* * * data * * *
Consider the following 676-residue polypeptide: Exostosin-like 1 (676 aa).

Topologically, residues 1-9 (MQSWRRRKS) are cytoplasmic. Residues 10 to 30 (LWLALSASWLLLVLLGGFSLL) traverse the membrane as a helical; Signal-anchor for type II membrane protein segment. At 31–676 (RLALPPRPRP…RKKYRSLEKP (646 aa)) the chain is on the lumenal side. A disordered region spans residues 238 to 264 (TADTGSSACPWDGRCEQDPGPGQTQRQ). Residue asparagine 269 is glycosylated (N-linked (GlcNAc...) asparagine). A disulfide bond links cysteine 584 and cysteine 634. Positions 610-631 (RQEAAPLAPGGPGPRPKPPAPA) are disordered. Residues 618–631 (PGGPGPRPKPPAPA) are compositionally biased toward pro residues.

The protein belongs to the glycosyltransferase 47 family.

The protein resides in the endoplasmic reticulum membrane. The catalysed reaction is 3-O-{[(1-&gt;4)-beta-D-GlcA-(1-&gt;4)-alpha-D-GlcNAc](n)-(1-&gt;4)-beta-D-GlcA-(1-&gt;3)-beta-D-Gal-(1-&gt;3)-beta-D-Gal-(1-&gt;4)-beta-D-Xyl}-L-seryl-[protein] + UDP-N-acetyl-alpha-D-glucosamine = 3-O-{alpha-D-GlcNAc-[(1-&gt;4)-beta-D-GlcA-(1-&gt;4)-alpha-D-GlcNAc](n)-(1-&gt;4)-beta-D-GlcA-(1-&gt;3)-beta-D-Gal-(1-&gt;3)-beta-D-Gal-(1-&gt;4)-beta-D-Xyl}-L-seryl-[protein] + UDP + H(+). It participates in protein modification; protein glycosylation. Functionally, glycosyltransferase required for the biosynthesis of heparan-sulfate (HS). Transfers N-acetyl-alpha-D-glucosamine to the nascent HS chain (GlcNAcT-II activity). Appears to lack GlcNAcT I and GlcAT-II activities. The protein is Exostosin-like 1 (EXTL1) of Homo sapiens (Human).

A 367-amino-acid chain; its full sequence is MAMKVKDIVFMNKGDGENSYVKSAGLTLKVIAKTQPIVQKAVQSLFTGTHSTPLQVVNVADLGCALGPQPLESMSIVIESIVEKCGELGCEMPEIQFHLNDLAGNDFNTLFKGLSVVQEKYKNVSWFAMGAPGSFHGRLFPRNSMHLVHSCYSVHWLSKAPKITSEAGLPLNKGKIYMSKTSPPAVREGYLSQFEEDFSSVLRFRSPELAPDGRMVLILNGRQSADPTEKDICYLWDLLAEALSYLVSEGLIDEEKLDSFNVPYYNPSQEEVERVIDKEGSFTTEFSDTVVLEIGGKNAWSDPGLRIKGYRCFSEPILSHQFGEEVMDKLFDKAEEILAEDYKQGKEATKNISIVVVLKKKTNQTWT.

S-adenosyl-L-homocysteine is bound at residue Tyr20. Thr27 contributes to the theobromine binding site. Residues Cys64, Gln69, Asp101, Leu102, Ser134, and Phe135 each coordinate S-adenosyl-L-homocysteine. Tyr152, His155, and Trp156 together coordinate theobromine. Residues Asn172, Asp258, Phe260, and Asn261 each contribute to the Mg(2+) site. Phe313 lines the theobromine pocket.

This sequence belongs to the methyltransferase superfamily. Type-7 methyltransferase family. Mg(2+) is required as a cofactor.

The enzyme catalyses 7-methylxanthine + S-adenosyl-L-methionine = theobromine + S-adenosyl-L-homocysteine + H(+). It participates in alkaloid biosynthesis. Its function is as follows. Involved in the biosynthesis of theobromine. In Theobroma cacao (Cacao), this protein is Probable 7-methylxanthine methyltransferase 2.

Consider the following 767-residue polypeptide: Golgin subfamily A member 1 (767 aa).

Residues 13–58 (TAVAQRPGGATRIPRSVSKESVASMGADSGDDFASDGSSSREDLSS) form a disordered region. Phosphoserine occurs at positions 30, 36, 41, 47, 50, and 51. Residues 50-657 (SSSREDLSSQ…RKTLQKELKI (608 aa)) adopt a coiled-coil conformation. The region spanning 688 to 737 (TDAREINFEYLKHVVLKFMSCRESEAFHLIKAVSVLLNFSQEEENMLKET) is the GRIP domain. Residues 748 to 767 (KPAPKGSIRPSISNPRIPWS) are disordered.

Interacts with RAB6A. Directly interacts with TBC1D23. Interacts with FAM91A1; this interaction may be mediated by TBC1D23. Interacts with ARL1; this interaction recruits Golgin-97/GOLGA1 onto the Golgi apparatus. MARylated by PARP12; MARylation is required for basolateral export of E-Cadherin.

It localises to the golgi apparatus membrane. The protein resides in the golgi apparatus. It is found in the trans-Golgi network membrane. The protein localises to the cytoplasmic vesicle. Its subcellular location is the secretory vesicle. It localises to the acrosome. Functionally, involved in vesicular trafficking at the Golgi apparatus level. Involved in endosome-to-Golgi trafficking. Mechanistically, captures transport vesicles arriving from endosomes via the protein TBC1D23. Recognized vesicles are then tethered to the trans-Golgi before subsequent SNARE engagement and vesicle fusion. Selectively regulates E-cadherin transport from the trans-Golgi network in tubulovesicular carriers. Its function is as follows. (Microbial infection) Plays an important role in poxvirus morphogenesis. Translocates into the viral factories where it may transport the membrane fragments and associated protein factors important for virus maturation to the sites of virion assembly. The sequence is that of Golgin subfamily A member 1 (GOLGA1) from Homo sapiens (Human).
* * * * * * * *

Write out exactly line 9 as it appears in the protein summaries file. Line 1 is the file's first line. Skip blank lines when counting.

Consider the following 767-residue polypeptide: Golgin subfamily A member 1 (767 aa).